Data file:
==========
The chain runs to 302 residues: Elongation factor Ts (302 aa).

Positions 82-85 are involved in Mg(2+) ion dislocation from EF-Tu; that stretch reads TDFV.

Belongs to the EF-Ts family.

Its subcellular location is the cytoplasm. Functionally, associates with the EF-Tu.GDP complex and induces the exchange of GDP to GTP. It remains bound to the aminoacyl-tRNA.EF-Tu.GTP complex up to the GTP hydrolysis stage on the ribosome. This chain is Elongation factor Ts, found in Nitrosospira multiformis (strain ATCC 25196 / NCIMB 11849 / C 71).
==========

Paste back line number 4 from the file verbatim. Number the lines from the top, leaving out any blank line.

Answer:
Its subcellular location is the cytoplasm. Functionally, associates with the EF-Tu.GDP complex and induces the exchange of GDP to GTP. It remains bound to the aminoacyl-tRNA.EF-Tu.GTP complex up to the GTP hydrolysis stage on the ribosome. This chain is Elongation factor Ts, found in Nitrosospira multiformis (strain ATCC 25196 / NCIMB 11849 / C 71).